From City Pragmatist:
The strongest push to hobble NYC’s community boards by forcing them to hire dedicated planners and revert to a narrower “planning board” role (an idea we strongly oppose) came not from Manhattan Borough President Scott Stringer, but from the former chairman of Manhattan Community Board 2, Brad Hoylman, who was one of five invited “experts” who spoke at the Charter Revision Commission’s June 10 session on Government Structure in Staten Island. Why the commission chose Hoylman as a featured guest became evident upon examination of his credentials.
Hoylman’s official Charter Revision Commission bio shows him only as “a senior executive and general counsel at a New York City nonprofit organization.” But a Web search reveals that the nonprofit he works for is the Partnership for New York City, the pre-eminent policy and public relations arm of New York’s big business and real estate development community and its principal advocate for a strong-mayor, weak-community form of government.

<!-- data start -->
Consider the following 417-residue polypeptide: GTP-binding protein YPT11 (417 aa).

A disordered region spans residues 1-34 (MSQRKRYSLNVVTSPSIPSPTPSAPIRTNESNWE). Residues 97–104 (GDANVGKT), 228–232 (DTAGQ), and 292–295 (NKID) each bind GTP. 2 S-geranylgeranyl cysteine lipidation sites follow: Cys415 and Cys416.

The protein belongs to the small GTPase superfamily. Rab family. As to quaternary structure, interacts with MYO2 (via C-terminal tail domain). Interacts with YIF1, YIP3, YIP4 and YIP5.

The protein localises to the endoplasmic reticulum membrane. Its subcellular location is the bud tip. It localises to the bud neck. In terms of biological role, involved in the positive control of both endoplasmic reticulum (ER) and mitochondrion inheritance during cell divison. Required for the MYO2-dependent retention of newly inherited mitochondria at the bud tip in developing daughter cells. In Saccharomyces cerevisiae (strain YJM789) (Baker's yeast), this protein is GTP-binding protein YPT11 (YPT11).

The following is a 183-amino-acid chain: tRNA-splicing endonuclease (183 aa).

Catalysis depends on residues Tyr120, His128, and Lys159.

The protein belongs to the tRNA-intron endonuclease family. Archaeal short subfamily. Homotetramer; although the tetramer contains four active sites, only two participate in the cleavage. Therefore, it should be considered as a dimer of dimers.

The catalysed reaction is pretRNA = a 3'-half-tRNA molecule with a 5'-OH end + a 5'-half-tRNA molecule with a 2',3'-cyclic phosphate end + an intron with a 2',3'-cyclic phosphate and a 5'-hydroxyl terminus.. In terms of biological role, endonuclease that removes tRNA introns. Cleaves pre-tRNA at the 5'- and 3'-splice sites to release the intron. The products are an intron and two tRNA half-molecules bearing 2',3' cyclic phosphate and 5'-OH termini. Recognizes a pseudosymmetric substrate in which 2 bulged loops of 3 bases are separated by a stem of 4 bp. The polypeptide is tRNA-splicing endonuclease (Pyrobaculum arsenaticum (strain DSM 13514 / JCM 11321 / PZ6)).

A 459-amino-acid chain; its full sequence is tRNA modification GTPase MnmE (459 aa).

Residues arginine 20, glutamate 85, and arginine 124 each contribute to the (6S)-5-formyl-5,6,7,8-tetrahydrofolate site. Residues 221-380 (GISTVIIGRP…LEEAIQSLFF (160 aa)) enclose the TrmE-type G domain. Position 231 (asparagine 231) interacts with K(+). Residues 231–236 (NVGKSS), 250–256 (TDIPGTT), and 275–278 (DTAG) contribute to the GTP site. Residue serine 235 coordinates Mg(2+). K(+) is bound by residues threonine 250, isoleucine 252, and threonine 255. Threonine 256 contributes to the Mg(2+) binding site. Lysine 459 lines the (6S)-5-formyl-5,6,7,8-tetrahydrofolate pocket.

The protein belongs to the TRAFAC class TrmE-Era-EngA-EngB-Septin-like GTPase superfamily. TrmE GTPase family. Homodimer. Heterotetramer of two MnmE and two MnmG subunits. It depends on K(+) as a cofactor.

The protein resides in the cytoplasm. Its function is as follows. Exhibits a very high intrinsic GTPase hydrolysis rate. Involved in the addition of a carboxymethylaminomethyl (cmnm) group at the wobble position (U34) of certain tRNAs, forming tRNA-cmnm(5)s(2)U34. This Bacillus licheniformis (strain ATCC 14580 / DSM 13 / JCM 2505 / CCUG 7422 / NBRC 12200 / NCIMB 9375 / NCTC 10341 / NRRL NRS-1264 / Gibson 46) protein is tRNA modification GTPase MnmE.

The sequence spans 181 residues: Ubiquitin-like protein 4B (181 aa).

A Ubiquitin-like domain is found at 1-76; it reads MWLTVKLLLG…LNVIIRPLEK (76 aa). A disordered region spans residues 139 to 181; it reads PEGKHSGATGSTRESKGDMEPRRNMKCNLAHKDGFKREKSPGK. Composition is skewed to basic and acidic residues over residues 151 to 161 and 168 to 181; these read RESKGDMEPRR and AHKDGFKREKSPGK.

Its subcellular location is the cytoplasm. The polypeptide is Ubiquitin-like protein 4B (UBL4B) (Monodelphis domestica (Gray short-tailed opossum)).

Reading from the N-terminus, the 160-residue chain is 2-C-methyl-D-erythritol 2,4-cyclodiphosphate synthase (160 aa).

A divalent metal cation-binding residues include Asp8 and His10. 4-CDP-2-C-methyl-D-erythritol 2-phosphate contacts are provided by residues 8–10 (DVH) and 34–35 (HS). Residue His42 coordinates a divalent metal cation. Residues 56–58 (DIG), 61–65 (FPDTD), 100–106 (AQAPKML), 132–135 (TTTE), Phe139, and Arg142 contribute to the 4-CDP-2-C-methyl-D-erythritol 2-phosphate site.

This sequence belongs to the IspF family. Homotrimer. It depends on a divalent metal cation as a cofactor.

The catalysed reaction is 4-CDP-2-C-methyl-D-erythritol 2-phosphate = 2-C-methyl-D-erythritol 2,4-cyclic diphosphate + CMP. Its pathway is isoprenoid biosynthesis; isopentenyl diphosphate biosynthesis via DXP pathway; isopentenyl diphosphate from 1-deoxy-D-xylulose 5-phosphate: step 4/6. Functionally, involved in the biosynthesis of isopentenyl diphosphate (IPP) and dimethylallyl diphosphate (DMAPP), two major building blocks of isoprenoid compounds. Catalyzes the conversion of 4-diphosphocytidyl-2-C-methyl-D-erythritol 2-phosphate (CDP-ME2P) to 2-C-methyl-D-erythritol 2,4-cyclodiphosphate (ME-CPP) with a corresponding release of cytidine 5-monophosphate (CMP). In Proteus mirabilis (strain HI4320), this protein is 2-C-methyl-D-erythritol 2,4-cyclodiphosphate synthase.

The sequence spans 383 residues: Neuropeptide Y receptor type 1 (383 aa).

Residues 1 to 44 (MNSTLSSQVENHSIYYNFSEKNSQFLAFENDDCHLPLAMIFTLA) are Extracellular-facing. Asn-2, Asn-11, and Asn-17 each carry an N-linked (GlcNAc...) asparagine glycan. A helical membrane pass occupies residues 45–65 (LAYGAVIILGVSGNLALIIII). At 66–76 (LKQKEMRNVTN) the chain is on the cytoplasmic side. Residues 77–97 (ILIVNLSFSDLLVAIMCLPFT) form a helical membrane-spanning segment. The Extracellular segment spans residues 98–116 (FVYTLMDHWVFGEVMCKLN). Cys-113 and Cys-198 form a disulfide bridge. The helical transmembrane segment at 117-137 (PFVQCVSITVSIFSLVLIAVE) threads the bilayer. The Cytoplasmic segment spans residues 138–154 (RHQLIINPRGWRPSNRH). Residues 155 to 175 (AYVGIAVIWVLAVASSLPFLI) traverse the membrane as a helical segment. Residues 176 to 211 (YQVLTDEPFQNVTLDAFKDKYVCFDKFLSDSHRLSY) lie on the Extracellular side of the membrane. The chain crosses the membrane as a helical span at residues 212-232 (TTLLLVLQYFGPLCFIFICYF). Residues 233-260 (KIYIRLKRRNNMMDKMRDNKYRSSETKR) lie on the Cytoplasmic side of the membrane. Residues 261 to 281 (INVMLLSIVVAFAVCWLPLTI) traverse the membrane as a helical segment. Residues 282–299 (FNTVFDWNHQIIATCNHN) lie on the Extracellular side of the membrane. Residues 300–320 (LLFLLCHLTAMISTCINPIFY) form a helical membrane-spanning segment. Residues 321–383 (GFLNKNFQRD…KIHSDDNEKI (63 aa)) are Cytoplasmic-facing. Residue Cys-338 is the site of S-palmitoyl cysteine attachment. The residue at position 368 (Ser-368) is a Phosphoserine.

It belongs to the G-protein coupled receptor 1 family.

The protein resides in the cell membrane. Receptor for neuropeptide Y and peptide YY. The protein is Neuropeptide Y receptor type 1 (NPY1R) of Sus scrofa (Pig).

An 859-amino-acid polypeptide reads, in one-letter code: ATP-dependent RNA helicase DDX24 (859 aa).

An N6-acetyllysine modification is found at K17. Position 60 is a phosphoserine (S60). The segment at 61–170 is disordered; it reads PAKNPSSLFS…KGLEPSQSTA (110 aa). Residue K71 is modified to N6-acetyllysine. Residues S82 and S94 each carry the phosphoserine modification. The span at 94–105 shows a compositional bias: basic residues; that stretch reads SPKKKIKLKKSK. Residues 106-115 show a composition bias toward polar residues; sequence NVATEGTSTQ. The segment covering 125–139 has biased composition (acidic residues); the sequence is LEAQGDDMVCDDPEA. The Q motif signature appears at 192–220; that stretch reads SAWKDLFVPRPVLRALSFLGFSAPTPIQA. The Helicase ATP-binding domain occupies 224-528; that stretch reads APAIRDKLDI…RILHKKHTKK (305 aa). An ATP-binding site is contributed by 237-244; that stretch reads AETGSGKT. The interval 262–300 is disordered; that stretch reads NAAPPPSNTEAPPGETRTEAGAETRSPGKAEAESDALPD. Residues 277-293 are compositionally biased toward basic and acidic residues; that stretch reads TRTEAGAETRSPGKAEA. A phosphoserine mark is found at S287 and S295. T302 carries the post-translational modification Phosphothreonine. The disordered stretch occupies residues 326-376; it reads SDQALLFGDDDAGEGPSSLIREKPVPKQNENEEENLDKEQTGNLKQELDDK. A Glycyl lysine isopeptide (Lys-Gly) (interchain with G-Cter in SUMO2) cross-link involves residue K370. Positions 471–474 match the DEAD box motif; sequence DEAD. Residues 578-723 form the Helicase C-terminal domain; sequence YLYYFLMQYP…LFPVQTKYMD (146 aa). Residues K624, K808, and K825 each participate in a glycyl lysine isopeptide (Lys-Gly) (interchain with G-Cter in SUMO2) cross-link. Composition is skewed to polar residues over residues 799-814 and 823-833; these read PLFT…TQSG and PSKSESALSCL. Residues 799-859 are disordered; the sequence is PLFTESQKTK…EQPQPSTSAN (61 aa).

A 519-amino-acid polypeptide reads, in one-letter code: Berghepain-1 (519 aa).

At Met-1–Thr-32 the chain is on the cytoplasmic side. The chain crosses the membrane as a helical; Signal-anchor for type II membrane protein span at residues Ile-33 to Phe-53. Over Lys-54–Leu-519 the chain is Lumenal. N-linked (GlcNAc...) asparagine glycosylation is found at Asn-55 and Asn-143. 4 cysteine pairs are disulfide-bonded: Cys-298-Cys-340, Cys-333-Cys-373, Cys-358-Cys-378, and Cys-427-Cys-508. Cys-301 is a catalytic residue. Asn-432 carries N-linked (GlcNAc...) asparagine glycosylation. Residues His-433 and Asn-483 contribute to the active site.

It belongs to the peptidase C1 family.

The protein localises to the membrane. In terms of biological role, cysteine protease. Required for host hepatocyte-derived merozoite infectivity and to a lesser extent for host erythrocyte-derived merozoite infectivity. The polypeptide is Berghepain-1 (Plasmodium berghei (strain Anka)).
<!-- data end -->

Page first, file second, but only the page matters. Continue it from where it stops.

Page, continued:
Hoylman’s co-panelists also have credentials that raise serious issues about their ability to take a fresh look at City Hall’s structure: Eric Lane, who with F.A.O. Schwarz, Jr., shaped NYC’s current strong-mayor government; Gerald Benjamin, who helped Lane to do this; Doug Muzzio, a CUNY Baruch College political affairs professor who develops and delivers “cultural diversity training programs for the New York City Police Department;” and Marc V. Shaw, a member of the city and state permanent governments since 1981 who currently works for commission chair and CUNY chancellor Matthew Goldstein as Interim Senior Vice Chancellor for Budget, Finance and Financial Policy.
Given Lane’s and Benjamin’s charter revision commission history, and Hoylman’s, Muzzio’s, and Shaw’s current employment, it’s evident that the commission did not cast its net very far looking for dissenting views.